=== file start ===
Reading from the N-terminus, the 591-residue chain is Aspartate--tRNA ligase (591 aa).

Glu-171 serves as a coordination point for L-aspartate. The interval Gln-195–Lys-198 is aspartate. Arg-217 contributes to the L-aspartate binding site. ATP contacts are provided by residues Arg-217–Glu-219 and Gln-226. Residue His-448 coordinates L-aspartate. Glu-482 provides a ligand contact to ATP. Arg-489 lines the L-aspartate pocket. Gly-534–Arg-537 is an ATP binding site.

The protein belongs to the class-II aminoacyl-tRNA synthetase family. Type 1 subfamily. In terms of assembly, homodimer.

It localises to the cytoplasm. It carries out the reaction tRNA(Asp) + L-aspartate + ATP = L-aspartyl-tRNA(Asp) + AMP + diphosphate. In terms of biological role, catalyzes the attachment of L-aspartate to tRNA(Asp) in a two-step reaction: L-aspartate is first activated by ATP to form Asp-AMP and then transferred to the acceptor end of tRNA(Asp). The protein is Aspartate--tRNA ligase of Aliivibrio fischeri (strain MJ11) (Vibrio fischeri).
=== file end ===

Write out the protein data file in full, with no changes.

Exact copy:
Reading from the N-terminus, the 591-residue chain is Aspartate--tRNA ligase (591 aa).

Glu-171 serves as a coordination point for L-aspartate. The interval Gln-195–Lys-198 is aspartate. Arg-217 contributes to the L-aspartate binding site. ATP contacts are provided by residues Arg-217–Glu-219 and Gln-226. Residue His-448 coordinates L-aspartate. Glu-482 provides a ligand contact to ATP. Arg-489 lines the L-aspartate pocket. Gly-534–Arg-537 is an ATP binding site.

The protein belongs to the class-II aminoacyl-tRNA synthetase family. Type 1 subfamily. In terms of assembly, homodimer.

It localises to the cytoplasm. It carries out the reaction tRNA(Asp) + L-aspartate + ATP = L-aspartyl-tRNA(Asp) + AMP + diphosphate. In terms of biological role, catalyzes the attachment of L-aspartate to tRNA(Asp) in a two-step reaction: L-aspartate is first activated by ATP to form Asp-AMP and then transferred to the acceptor end of tRNA(Asp). The protein is Aspartate--tRNA ligase of Aliivibrio fischeri (strain MJ11) (Vibrio fischeri).